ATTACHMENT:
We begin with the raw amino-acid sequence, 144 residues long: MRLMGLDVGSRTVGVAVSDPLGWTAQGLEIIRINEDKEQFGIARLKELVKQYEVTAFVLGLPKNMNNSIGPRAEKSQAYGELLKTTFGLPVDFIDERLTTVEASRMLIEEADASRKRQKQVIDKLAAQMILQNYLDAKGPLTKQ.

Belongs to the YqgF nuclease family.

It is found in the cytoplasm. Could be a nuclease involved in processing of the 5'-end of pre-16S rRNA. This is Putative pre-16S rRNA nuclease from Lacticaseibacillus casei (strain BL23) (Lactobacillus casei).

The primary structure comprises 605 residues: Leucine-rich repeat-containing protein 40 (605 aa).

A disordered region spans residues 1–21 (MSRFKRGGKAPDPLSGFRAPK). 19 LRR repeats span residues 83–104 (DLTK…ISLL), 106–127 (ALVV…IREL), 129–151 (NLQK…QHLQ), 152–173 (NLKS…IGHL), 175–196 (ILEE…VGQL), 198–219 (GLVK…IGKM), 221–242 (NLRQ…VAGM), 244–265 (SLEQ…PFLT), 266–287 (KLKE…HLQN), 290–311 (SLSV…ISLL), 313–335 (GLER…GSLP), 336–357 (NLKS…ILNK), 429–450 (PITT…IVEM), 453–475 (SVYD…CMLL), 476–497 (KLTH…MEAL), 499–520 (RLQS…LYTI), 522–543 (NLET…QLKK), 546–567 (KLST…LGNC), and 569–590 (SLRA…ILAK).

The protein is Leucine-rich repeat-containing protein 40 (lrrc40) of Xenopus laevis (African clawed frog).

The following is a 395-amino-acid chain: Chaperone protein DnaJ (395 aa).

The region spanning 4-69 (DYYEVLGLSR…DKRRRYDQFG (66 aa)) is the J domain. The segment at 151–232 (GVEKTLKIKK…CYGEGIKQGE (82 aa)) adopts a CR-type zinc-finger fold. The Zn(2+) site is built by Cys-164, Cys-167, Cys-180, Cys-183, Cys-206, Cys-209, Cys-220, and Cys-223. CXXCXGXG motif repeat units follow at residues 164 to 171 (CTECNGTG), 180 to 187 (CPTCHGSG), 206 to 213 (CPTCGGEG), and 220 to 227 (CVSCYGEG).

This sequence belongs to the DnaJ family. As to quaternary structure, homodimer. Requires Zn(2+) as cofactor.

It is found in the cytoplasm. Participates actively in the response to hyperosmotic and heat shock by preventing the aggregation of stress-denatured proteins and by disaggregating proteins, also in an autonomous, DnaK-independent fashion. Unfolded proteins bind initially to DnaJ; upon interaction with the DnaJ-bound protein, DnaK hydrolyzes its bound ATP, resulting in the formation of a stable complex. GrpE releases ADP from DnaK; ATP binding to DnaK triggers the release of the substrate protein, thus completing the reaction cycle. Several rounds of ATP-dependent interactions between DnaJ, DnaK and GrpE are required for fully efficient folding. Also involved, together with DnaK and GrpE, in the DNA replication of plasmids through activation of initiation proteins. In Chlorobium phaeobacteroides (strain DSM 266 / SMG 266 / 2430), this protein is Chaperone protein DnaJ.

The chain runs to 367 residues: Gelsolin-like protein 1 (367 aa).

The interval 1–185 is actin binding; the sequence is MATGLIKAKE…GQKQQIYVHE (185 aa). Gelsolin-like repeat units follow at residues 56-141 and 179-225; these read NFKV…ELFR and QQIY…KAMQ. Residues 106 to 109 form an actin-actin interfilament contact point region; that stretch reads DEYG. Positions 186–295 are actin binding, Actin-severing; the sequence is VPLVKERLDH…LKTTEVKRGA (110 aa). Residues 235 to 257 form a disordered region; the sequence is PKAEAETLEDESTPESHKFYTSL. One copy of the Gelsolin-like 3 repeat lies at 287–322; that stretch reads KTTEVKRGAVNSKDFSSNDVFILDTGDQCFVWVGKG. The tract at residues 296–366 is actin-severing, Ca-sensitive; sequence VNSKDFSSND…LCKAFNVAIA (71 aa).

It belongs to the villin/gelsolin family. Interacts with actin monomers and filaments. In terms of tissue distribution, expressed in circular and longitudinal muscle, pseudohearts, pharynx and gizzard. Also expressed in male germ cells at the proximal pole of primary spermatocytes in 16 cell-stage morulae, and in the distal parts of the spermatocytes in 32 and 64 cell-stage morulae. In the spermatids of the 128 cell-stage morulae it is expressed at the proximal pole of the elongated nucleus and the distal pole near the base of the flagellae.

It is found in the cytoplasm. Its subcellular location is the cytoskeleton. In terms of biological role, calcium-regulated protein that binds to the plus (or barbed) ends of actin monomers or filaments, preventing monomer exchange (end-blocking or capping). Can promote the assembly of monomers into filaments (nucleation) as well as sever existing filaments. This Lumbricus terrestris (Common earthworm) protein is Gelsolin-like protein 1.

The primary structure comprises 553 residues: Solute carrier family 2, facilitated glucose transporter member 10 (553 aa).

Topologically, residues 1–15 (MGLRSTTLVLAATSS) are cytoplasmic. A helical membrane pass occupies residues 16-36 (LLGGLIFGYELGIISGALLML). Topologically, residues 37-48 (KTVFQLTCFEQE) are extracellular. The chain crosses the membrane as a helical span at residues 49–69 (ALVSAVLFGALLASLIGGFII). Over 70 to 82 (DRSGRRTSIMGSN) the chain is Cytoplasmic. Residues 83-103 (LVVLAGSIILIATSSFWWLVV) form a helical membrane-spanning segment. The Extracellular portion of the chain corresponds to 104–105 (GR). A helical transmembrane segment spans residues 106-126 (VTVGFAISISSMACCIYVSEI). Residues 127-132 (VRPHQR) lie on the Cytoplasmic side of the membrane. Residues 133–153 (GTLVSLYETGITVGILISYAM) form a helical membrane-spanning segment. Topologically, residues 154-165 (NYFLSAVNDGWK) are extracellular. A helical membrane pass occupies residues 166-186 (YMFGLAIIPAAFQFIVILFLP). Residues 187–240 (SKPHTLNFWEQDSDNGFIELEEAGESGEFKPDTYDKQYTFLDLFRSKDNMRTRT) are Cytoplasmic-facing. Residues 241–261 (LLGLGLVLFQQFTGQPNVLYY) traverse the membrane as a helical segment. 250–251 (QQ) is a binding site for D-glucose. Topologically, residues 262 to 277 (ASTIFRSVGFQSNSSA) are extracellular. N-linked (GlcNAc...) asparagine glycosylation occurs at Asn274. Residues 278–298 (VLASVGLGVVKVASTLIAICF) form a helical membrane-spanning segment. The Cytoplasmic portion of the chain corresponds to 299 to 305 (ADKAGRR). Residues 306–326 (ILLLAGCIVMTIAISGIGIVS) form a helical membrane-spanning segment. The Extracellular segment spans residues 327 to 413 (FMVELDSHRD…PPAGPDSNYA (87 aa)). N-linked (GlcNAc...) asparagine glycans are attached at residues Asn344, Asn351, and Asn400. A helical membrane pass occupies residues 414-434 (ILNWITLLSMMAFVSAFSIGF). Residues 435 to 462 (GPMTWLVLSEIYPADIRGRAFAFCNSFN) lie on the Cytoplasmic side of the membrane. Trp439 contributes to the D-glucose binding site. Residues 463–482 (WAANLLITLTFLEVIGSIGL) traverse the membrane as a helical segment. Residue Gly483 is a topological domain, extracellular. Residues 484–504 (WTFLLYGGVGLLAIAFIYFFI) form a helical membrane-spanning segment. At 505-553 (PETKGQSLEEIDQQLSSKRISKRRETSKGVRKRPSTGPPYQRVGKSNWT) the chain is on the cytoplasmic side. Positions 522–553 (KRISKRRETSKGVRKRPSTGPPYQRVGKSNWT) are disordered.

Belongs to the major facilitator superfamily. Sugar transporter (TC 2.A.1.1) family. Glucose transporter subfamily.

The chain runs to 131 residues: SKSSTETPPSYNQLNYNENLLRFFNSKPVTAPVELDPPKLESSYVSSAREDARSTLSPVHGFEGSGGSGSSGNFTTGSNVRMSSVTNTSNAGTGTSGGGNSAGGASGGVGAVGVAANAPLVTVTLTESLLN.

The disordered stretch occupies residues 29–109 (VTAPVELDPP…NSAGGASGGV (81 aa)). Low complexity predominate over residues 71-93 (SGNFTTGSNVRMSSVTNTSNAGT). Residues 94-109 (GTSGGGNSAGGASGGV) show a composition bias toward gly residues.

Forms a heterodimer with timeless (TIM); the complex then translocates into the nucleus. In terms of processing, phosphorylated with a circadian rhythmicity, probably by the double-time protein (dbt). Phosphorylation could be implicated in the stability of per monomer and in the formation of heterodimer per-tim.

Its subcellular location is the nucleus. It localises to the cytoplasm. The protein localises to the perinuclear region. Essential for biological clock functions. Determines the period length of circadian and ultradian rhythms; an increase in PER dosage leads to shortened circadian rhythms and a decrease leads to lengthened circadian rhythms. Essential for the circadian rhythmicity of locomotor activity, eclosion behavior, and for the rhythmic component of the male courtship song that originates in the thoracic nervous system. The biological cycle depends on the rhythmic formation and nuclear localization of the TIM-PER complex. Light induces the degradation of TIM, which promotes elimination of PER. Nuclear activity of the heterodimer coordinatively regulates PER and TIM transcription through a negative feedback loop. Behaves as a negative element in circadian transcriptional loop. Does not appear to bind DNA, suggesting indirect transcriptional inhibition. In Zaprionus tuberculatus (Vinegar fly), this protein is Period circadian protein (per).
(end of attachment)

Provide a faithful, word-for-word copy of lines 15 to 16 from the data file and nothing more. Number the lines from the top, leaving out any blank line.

The primary structure comprises 553 residues: Solute carrier family 2, facilitated glucose transporter member 10 (553 aa).

Topologically, residues 1–15 (MGLRSTTLVLAATSS) are cytoplasmic. A helical membrane pass occupies residues 16-36 (LLGGLIFGYELGIISGALLML). Topologically, residues 37-48 (KTVFQLTCFEQE) are extracellular. The chain crosses the membrane as a helical span at residues 49–69 (ALVSAVLFGALLASLIGGFII). Over 70 to 82 (DRSGRRTSIMGSN) the chain is Cytoplasmic. Residues 83-103 (LVVLAGSIILIATSSFWWLVV) form a helical membrane-spanning segment. The Extracellular portion of the chain corresponds to 104–105 (GR). A helical transmembrane segment spans residues 106-126 (VTVGFAISISSMACCIYVSEI). Residues 127-132 (VRPHQR) lie on the Cytoplasmic side of the membrane. Residues 133–153 (GTLVSLYETGITVGILISYAM) form a helical membrane-spanning segment. Topologically, residues 154-165 (NYFLSAVNDGWK) are extracellular. A helical membrane pass occupies residues 166-186 (YMFGLAIIPAAFQFIVILFLP). Residues 187–240 (SKPHTLNFWEQDSDNGFIELEEAGESGEFKPDTYDKQYTFLDLFRSKDNMRTRT) are Cytoplasmic-facing. Residues 241–261 (LLGLGLVLFQQFTGQPNVLYY) traverse the membrane as a helical segment. 250–251 (QQ) is a binding site for D-glucose. Topologically, residues 262 to 277 (ASTIFRSVGFQSNSSA) are extracellular. N-linked (GlcNAc...) asparagine glycosylation occurs at Asn274. Residues 278–298 (VLASVGLGVVKVASTLIAICF) form a helical membrane-spanning segment. The Cytoplasmic portion of the chain corresponds to 299 to 305 (ADKAGRR). Residues 306–326 (ILLLAGCIVMTIAISGIGIVS) form a helical membrane-spanning segment. The Extracellular segment spans residues 327 to 413 (FMVELDSHRD…PPAGPDSNYA (87 aa)). N-linked (GlcNAc...) asparagine glycans are attached at residues Asn344, Asn351, and Asn400. A helical membrane pass occupies residues 414-434 (ILNWITLLSMMAFVSAFSIGF). Residues 435 to 462 (GPMTWLVLSEIYPADIRGRAFAFCNSFN) lie on the Cytoplasmic side of the membrane. Trp439 contributes to the D-glucose binding site. Residues 463–482 (WAANLLITLTFLEVIGSIGL) traverse the membrane as a helical segment. Residue Gly483 is a topological domain, extracellular. Residues 484–504 (WTFLLYGGVGLLAIAFIYFFI) form a helical membrane-spanning segment. At 505-553 (PETKGQSLEEIDQQLSSKRISKRRETSKGVRKRPSTGPPYQRVGKSNWT) the chain is on the cytoplasmic side. Positions 522–553 (KRISKRRETSKGVRKRPSTGPPYQRVGKSNWT) are disordered.